May 172021

(Andy Synn grabs his net and pith helmet and goes on the hunt for that rarest of specimens, the Avant-Garde Black Metal album, by reviewing the latest record by Grey Aura, which was released on 07 May)

The term Aposematism (coined by Edward Bagnall Poulton in 1890, and originally referred to, more simply, as “warning colouration”) refers to the way in which certain animals, often (though not always) through the use of bright colours and bold patterns, signal to potential predators that they’re toxic, venomous, or otherwise dangerous, and – to coin a phrase – shouldn’t be fucked with.

Why am I telling you this?

Well, for one thing, it’s always nice to learn something new, no?

And, for another, it’s clear that the new album from Avant-Black artistes Grey Aura, operates using a similar principle, because the record’s fantastically strange and visually striking cover is an obvious and eye-catching warning that what you’re about to hear is not going to adhere to the normal rules.

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Mar 042021


You can guess even from gazing at the cover art for Grey Aura‘s new album (by Dutch photographer/artist Sanja Marusic) that you may be about to experience something that’s well off the usual beaten paths, and that turns out to be undeniably, unmistakably, true.

The album’s name is Zwart Vierkant, and it will be released on May 7th by Onism Productions. In creating it, this Dutch band from Utrecht have crafted a fascinating, hard-to-categorize musical narrative that is bound to a novel written by Grey Aura’s Ruben Wijlacker which follows the journey of an early 20th-century painter through Europe, a character who has become obssessed with the Russian art movement Suprematism.

Onism has provided a description of the album, which we’re going to share with you because it really does provide a good introduction to the music — but we will also be giving you a chance to actually listen to some of the music, through our premiere of the album’s opening track, “Maria Segovia“. Continue reading »

Jul 112017


We all have our metal comfort food, the genres we go to even when the performers aren’t doing anything too different from what’s been done for decades. And to be sure, a band doesn’t have to break any molds, or even chip them, to be worth hearing. Yet to varying degrees, we all have our antenna up for something that does break molds, but doesn’t simply leave you with a pile of shards, as if to proclaim nothing more than, “You see? We can break things!”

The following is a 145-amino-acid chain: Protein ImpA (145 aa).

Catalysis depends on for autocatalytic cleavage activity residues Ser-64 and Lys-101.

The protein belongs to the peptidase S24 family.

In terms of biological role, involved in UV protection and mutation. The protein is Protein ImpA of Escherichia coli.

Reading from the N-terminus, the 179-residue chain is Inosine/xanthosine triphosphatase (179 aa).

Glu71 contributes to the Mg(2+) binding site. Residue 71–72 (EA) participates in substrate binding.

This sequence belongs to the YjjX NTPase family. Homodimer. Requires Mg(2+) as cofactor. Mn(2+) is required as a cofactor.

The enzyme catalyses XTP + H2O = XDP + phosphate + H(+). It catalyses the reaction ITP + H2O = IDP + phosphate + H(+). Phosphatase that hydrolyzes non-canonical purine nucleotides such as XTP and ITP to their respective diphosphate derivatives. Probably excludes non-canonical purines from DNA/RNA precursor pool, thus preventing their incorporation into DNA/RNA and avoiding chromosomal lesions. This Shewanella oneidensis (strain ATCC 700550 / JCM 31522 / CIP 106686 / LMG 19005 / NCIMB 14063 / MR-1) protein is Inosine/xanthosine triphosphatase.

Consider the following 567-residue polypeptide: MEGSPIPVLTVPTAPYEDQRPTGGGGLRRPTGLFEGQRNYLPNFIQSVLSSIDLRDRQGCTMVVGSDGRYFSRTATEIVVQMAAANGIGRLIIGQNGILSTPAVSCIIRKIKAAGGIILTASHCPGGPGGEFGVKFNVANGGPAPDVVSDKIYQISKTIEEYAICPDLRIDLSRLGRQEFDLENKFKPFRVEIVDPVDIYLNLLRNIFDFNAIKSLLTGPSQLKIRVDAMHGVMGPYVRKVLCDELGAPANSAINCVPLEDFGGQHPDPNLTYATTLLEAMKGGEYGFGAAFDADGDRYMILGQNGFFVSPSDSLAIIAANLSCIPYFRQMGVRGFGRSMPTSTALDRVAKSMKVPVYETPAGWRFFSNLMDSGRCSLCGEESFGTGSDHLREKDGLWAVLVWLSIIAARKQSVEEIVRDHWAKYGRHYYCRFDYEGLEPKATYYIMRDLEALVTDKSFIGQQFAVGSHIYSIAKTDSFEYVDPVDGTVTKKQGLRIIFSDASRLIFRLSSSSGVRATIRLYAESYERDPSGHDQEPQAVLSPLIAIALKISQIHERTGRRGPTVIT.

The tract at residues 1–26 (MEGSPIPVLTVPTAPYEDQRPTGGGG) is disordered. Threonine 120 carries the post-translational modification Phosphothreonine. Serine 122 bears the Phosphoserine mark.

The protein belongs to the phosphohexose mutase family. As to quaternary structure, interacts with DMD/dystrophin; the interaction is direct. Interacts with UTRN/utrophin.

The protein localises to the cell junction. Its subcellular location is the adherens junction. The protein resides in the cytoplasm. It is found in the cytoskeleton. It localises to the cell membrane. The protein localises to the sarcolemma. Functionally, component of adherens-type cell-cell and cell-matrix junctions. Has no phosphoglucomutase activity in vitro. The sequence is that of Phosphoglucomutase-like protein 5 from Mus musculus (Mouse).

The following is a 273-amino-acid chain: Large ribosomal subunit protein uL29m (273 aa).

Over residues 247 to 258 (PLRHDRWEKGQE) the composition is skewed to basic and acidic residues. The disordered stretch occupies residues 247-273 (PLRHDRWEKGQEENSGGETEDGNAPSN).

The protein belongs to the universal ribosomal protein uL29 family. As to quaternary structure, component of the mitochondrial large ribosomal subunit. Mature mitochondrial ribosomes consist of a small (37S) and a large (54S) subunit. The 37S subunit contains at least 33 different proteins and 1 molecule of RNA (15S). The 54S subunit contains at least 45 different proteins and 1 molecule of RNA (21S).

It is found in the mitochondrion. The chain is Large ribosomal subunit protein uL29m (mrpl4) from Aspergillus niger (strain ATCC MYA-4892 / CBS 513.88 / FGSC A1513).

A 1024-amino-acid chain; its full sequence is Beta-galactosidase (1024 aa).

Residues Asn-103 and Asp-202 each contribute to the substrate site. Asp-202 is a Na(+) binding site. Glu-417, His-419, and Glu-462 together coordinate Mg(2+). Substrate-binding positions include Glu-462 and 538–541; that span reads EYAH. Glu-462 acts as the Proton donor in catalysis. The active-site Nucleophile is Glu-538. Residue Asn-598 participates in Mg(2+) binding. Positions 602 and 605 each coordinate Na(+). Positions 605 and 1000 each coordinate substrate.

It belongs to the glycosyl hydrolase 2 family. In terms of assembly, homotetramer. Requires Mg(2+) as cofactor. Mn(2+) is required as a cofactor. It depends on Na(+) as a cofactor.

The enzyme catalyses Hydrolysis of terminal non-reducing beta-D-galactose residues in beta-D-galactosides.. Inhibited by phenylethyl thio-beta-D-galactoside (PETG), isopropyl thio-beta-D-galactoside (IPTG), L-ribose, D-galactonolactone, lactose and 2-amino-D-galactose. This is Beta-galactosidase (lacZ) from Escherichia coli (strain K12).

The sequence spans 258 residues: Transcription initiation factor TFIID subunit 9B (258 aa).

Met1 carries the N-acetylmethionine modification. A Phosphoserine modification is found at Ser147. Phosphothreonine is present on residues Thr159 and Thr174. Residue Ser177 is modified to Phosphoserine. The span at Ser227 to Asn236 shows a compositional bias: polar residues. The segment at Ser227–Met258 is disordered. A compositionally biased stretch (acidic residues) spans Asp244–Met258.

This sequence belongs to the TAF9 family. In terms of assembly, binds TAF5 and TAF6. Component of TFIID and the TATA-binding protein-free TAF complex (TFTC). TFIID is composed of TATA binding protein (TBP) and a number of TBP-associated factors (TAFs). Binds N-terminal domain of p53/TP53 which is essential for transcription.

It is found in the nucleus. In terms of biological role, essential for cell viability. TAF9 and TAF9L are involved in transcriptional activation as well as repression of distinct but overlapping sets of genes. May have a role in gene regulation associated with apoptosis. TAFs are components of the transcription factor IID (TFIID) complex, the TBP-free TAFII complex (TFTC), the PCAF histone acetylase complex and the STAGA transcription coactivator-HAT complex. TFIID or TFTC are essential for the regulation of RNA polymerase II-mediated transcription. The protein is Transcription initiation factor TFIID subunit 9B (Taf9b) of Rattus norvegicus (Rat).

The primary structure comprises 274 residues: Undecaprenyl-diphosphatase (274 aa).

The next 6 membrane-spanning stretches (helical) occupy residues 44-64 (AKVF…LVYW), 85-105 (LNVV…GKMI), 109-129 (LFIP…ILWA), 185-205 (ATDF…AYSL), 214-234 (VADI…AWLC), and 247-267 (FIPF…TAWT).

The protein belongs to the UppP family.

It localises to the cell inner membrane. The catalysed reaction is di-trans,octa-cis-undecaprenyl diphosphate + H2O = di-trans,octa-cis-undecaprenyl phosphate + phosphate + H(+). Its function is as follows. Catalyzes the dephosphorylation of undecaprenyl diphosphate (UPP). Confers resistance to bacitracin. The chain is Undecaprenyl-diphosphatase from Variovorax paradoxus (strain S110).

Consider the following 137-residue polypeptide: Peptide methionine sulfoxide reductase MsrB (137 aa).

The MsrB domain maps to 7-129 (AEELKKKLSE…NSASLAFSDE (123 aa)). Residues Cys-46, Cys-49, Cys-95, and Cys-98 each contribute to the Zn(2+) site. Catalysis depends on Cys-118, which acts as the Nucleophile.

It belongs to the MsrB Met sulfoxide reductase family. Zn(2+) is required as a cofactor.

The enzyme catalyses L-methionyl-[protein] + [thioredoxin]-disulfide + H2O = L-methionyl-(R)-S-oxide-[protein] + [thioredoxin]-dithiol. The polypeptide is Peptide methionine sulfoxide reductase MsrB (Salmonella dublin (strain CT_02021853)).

The demo you’re about to hear is indeed something that sounds very different from anything you’re probably accustomed to, and its ambitions go beyond the music itself. The explanation will take a few paragraphs, but I encourage you not to skip past them, because it’s a story that will explain and deepen the appreciation for what you’re about to hear.

And what you’re about to hear is 1: Gelige, traumatische zielsverrukking by the Dutch “post-black metal” band Grey Aura, along with the spoken recital of the first chapters of a book, in advance of its Bandcamp release tomorrow (July 12). Continue reading »

May 182016

Grey Aura cover


Grey Aura are a two-man Dutch band who have recorded a massive debut album, a double-record entitled Waerachtighe beschryvinghe van drie seylagien, ter werelt noyt soo vreemt ghehoort that was initially self-released on Bandcamp and will now be released in June by the astute Finnish label Blood Music, both digitally and in a remarkable 2-CD set housed in a 60-page hardback book with foil-stamped printing.

Now, you may have already heard something about this unusual and tremendously ambitious album. In fact, if you have long memories, you may have heard about it here at NCS, because I wrote about two of the songs when they were first released for streaming in late 2014. Yes, this has been in the works for a long time, but when you understand more about the nature and scope of the project, you’ll understand why so much time has been invested in it. And so here’s the context of this album — followed by our premiere of yet another song: “Ijshoek“. Continue reading »

Dec 222014


I spent most of my listening time this past weekend delving into shades of black (and also trying to narrow down the candidates for our Most Infectious Song list). But I also did a bit of additional searching for new things to recommend, and here’s what I found — along with a contribution from Grant Skelton who has a recommendation of his own at the end.


I discovered that last Friday Xibalba debuted a song named “Invierno” from their forthcoming LP, Tierra Y Libertad. The album is coming out on January 27 via Southern Lord and sports fantastic cover art by Dan Seagrave.

Based on past experience, I was expecting something crushing and savage, and I wasn’t disappointed. “Invierno” is one big sonic meat tenderizer. Everything about it is immensely heavy and dark, driven by a combination of needling and piledriving riffs, and with a couple of skull-smashing breakdowns. It’s an exclusive stream, so go here to listen: Continue reading »